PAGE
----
It has been a busy day at the Government Higher Primary School in Hasigalla, Hoskote Block. Akshara’s Makkalu Habba has just ended. It has been an afternoon of excitement, with Mathematics and English tests, way different from the regular class examinations. . It is also the finale when the prizes would be given out before a small crowd of parents, the Block Resource Coordinator (BRC), the Cluster Resource Person (CRP), the School Development Monitoring Committee (SDMC), out in force, the Akshara team and the school’s Headmaster and teachers.
The children sit on mats spread on the ground in tense anticipation of the results. Manasa of Std. VII is in full flow, extending felicitations and a warm welcome to the visitors on behalf of her school. Standing right behind is Aswathamma, class teacher of Std. VI, shadowy but forceful, prompting, gently steering Manasa as her fluent Kannada hits the occasional rough trough. The prizes are announced. The winners are jubilant, the losers crestfallen. Aswathamma picks up the microphone and sends out a consolatory message. “To those children who have not got prizes, do not lose heart. Failure is a stepping stone to success.”
This final note of sympathetic morale-boosting captures Aswathamma’s teacher-personality, Asha as she is fondly called in school, in her village of Hasigalla and by her family. She has this knack of distilling wisdom for an occasion, for a situation, interpreting it for a young generation.
Ashwatamma or Asha as she is popularly known as by everyone has come a long way. From being a shy, jittery 19 year old teacher to a bunch of motley kids at the government school in GubbiTaluk, to a confident and a creative teacher who is every child’s favourite. She has evolved from being a tongue tied to being an effortless teacher. She proudly exclaims teaching has become the easiest thing. Presenting the textbook imaginatively, or exposing the mysteries of science, it is now as easy as the students’ dance performances she helps compose, or her composite morning assembly.
Today at 42 Asha teaches the students with the same grit and determination with which she stepped into this profession. While she tasted failures in the start she has used these failures to build up her success. Mathematics and science are Asha’s subjects. She has a Trained Teachers’ Certificate, which she acquired after her SSLC or Std. VII examinations. Her students have a 60% – and above – success rate in Mathematics. It has been on-the-job, her learning all these twenty one years as a teacher, eighteen of which have been at this school. Asha has a daughter who is doing her BE (Bachelor of Engineering).
Asha never wanted to teach young children. She had dreams of higher studies and a lecturer’s post in college. Her mother was her support and her inspiration. With a twinkle in her eye she says her mother would have been happy to see her work and make a difference to those many students she has been teaching.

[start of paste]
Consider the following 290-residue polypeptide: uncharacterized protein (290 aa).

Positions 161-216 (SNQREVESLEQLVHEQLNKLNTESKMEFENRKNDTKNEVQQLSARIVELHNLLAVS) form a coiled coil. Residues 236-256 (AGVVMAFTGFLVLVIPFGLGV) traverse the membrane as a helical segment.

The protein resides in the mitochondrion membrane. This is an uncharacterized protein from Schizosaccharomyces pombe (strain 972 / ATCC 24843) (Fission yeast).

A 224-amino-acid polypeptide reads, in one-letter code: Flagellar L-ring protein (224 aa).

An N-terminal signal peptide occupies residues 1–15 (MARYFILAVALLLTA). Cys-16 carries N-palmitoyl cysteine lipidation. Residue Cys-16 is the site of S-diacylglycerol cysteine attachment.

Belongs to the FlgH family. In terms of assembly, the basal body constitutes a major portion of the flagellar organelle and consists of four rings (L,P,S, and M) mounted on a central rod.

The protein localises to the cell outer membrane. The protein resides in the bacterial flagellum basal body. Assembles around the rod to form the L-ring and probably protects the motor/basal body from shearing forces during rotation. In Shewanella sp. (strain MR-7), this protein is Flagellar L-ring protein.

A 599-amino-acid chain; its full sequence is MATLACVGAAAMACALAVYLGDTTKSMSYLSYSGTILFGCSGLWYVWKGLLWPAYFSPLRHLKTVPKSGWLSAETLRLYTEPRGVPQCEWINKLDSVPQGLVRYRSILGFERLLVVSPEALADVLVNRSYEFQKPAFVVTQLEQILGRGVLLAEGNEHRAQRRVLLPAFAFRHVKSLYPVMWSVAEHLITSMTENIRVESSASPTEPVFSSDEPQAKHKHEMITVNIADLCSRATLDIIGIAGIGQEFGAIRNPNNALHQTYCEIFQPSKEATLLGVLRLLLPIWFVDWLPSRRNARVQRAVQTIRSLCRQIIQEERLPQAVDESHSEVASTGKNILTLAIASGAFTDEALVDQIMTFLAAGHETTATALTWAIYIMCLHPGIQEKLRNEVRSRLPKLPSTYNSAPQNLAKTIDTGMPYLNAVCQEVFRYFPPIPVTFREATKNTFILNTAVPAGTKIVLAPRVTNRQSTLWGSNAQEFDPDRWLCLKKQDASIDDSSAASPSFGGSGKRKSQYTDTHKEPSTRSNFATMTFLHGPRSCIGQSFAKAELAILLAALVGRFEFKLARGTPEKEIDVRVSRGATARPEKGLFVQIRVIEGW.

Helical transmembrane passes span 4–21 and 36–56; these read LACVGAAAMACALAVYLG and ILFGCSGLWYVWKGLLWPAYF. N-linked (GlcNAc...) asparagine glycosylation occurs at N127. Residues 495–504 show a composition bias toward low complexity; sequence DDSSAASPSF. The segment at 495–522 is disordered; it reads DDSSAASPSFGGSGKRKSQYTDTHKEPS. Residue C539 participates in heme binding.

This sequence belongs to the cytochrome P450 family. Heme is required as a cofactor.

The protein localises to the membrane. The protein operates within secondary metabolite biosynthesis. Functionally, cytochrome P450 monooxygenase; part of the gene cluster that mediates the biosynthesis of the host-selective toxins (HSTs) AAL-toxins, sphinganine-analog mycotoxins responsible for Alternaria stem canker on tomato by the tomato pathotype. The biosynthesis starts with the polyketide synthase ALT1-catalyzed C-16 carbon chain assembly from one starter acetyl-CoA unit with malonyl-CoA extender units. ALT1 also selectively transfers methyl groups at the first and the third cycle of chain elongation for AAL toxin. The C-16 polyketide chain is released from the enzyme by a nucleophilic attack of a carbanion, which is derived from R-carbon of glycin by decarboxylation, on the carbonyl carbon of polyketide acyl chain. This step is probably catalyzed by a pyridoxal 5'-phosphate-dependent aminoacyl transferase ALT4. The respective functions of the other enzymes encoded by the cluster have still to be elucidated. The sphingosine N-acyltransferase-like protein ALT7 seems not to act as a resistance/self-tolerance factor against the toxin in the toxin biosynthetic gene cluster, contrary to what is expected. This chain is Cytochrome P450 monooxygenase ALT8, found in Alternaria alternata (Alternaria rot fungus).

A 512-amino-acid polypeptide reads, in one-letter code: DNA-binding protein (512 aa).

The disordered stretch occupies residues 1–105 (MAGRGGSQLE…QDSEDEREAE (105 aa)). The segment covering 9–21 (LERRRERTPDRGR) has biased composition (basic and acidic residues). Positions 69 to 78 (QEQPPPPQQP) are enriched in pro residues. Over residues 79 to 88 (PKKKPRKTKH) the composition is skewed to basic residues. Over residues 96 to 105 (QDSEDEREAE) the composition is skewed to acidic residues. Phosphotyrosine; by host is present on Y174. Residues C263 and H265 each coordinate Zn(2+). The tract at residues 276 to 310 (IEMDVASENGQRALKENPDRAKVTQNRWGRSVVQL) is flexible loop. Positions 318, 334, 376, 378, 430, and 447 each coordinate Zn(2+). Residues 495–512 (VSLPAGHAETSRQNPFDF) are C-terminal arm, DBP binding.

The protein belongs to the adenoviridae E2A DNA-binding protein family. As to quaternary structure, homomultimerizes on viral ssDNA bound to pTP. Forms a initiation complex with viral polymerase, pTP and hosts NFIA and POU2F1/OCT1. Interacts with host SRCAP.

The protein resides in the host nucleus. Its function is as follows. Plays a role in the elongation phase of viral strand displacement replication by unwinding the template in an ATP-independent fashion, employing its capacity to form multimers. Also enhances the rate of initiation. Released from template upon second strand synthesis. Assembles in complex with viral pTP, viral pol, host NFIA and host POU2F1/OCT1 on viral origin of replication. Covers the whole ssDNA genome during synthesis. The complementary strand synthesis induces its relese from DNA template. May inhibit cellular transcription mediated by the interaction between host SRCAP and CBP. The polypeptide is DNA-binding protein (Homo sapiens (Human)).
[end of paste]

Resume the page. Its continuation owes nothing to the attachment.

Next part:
Asha has been the proud recipient of the Department of Education’s Best Teacher Award in 2003-2004. Mahindra & Mahindra, the prominent corporate entity conferred on Asha the Best Teacher Award in recognition of her skills and service. This changed the opinion of many that government school teachers are weak on fundamentals, not qualified or dedicated enough.
Since Asha specialises in Mathematics, The Department of Education has designated her as a Resource Person in Mathematics. Asha says she would like to grow further, expand her knowledge base. She says her professional growth is important, for the sake of her students. But often she has to bow to what the government says.
Asha is the driving force of the morning assembly in school, a format she has choreographed of prayer and moral teachings from the lives of seers and saints. She talks about Swami Vivekananda, about respect, service and good thoughts, bringing elevation down to a level comprehensible to children as they embark into a world of moral erosion.
Her morning assembly has an all-round character. Asha places the Deccan Herald and the Kannada daily, Vijayavani, before the children and one by one they read the headlines. She initiates a discussion on sports events making the news. A special concern is health, and every morning Asha asks the children a question related to health and general knowledge.
Her students – she shares an unbreakable and unshakeable bond with them. She envelops them with warmth and support. Her HM commends her as a “hard worker.” In her community her service to students is on public record. They call her “our daughter.”
Asha is indeed a rallying figure for students. It is obvious as they huddle around her, seeking advice, settling an issue, or debating a point with earnest, open faces. And she motivates them to do their best, to excel, as she prepares them for the dance at the MakkaluHabba, pulling a costume into shape, smoothing a stray strand of hair or powdering someone’s face. Asha gives her students the freedom to be.
Last year children passing out of Std. VII celebrated her birthday in grand fashion with a cake and gifts and flowers. Her old students shower her with little gifts during New Year and festivals. An outpour of affection, which brings tears to her eyes as she reminisces and revisits fond memories. The photographs in her mobile are a telling commentary.
She wants her students to do well in whatever in do but she reiterates the point that they must be good human beings first.